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Radon heat therapy helps sensitive rheumatism patients
April is extremely changeable in terms of weather. Many people suffer from head pressure, irritability, circulatory disorders or pain in muscles and joints when there are strong fluctuations in the climate. Particularly affected: rheumatics. They are dealing with increasing and decreasing temperatures, high air humidity and falling air pressure. Under these conditions, the rheumatic complaints often worsen. Measures such as alternating showers or visits to the sauna to regulate the threshold of stimulation provide short-term relief in some cases, but, like pain relievers, are not a permanent solution. If you want to tackle rheumatic symptoms sustainably, radon heat therapy is a natural alternative to drug treatment.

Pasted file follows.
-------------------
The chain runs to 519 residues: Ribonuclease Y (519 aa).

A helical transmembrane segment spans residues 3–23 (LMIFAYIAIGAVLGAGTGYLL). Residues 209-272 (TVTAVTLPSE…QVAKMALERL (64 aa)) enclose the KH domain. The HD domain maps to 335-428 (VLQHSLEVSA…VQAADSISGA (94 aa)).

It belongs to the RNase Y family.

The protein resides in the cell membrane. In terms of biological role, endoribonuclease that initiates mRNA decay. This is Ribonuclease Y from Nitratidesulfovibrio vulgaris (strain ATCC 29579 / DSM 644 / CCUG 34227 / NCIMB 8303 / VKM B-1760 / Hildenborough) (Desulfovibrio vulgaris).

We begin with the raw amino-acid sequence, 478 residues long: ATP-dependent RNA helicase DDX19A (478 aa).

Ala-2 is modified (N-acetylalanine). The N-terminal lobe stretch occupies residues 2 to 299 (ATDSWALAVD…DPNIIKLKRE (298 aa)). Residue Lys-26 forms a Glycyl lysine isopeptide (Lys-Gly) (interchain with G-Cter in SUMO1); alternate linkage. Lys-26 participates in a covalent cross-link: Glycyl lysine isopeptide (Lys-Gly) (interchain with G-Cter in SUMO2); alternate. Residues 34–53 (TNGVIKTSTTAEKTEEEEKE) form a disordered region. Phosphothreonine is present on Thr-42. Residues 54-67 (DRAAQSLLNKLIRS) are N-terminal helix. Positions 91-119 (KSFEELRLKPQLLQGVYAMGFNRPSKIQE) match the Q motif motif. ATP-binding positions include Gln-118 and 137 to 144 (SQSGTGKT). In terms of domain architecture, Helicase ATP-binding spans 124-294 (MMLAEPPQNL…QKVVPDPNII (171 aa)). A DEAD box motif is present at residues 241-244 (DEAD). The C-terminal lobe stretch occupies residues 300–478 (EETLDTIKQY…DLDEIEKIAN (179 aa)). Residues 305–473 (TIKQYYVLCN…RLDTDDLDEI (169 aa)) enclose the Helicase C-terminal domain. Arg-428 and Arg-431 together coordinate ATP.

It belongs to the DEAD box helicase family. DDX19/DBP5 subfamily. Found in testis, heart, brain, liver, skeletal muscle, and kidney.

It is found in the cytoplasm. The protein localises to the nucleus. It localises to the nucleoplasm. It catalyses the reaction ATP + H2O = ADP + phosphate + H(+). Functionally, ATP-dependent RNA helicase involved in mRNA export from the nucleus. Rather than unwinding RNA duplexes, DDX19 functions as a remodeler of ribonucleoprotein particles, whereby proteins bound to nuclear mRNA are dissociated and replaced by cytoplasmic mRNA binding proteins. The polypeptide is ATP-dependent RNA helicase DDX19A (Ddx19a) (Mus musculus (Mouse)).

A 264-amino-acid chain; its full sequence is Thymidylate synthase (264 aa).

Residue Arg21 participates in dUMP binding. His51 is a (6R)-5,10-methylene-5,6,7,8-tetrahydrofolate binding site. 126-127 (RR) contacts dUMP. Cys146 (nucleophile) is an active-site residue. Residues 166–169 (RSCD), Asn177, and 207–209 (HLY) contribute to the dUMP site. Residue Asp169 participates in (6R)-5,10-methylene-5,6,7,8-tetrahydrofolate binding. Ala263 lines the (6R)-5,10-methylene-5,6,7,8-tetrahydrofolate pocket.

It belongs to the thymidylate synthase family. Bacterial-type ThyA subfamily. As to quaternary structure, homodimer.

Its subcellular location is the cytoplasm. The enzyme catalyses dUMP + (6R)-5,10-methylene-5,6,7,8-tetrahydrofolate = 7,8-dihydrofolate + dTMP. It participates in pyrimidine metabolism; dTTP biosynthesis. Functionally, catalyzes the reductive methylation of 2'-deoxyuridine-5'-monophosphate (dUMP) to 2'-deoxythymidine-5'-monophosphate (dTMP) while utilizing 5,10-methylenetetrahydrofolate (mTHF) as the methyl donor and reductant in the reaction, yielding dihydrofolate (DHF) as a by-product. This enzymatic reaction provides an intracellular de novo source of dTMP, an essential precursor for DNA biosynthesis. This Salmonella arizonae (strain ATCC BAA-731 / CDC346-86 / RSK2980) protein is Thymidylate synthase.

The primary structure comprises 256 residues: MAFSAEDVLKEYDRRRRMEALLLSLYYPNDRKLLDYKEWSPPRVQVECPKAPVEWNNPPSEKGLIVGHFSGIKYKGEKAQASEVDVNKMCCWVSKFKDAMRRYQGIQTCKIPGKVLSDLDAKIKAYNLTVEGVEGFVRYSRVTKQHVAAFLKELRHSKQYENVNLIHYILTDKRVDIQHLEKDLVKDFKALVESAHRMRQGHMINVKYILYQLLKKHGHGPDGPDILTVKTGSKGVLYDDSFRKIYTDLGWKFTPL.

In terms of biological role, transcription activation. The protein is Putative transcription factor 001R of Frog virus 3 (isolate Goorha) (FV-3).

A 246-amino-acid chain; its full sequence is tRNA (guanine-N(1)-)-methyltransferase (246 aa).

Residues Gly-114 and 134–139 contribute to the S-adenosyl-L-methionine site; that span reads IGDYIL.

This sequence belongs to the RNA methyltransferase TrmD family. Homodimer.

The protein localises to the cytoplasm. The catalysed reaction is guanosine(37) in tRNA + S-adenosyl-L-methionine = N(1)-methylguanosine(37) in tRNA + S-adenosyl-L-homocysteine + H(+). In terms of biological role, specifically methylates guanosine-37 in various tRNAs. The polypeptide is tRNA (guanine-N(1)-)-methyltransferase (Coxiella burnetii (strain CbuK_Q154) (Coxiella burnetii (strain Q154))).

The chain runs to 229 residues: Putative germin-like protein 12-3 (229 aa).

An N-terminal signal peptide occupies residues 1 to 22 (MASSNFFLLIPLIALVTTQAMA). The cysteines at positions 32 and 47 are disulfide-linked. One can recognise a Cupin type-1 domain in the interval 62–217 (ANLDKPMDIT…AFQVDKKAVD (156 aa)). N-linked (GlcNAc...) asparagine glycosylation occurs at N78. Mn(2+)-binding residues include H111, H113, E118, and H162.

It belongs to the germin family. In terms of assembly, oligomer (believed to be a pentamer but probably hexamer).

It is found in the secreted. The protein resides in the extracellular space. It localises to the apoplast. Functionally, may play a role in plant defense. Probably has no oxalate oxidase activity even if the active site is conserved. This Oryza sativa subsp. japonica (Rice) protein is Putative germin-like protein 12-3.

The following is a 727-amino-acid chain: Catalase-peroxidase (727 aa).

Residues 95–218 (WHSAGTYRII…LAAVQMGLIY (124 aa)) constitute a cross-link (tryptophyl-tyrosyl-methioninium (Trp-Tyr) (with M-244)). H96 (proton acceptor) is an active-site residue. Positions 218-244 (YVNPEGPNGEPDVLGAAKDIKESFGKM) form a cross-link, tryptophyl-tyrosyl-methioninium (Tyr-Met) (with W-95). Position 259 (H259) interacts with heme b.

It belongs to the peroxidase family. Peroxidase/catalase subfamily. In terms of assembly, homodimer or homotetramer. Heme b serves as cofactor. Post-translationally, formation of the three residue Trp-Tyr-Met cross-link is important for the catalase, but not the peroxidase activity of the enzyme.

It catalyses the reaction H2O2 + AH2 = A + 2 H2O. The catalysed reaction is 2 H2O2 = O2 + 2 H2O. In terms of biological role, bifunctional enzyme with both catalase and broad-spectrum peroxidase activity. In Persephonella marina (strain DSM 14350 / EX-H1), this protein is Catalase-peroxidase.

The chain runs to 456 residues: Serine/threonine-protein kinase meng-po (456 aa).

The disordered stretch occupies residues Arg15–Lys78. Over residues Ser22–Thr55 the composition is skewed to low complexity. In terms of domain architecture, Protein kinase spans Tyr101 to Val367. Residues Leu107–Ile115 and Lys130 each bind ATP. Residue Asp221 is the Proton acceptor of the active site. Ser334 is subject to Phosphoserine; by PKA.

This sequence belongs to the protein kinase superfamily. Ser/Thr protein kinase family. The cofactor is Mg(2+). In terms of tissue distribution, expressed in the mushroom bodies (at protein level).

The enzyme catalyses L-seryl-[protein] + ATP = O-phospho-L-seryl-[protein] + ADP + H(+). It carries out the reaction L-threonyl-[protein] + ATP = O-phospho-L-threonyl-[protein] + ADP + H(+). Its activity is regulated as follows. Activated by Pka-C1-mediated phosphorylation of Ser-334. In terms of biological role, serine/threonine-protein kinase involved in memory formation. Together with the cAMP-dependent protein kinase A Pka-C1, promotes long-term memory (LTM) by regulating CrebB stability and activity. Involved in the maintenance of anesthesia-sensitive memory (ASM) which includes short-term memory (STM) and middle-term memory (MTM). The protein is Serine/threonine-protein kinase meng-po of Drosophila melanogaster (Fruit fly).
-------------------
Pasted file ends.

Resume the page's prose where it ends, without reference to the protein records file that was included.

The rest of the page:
"When absorbed through the skin and lungs, radon releases alpha rays that stimulate cell repair and activate pain-relieving messengers," explains Dr. Bertram Hölzl, radon expert and medical director of the Gasteiner Heilstollen. This effect is even enhanced by the so-called hyperthermia effect. Because it is up to 41 degrees in the tunnel, therapeutic fever develops in the body for a short time, which improves the receptivity for the noble gas. "Radon heat therapy has also been shown to influence serotonin metabolism, the disturbance of which experts believe to be the cause of the increased pain sensation when the weather changes, and leads to muscle relaxation, from which those affected by rheumatism benefit significantly," reports Dr. Hölzl. Patients drive into a mountain and stay there for about 60 minutes.
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